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Electromyogram (EMG) and Nerve Conduction Studies

An electromyogram (EMG) measures the electrical activity of muscles at rest and during contraction. Nerve conduction studies measure how well and how fast the nerves can send electrical signals.

Nerves control the muscles in the body with electrical signals called impulses. These impulses make the muscles react in specific ways. Nerve and muscle problems cause the muscles to react in abnormal ways.

If you have leg pain or numbness, you may have these tests to find out how much your nerves are being affected. These tests check how well your spinal nerves and the nerves in your arms and legs are working.

Why It Is Done

An EMG is done to:

  • Find diseases that damage muscle tissue, nerves, or the junctions between nerve and muscle. These problems may include a herniated disc, amyotrophic lateral sclerosis (ALS), or myasthenia gravis (MG).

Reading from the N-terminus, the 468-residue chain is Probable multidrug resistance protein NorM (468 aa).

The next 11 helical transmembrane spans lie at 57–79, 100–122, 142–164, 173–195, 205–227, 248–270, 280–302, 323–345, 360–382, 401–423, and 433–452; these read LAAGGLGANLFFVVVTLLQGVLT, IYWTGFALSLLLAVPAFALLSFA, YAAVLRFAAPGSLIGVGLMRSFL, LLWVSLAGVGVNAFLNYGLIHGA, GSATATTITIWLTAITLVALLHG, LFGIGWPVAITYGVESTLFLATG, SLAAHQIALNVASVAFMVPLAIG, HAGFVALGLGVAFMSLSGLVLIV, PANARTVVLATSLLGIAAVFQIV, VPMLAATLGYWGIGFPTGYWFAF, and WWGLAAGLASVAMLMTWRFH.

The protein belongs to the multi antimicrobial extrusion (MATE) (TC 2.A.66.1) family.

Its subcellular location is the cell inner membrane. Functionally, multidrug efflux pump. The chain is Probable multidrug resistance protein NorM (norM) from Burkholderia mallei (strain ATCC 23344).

• Find the cause of weakness, paralysis, or muscle twitching. Problems in a muscle, the nerves supplying a muscle, the spinal cord, or the area of the brain that controls a muscle can cause these symptoms. The EMG does not show brain or spinal cord diseases.

A nerve conduction study is done to:

  • Find damage to the peripheral nervous system, which includes all the nerves that lead away from the brain and spinal cord and the smaller nerves that branch out from those nerves. This test is often used to help find nerve problems such as carpal tunnel syndrome or Guillain-Barré syndrome.
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WebMD Medical Reference from Healthwise

Last Updated: March 12, 2014
This information is not intended to replace the advice of a doctor. Healthwise disclaims any liability for the decisions you make based on this information.

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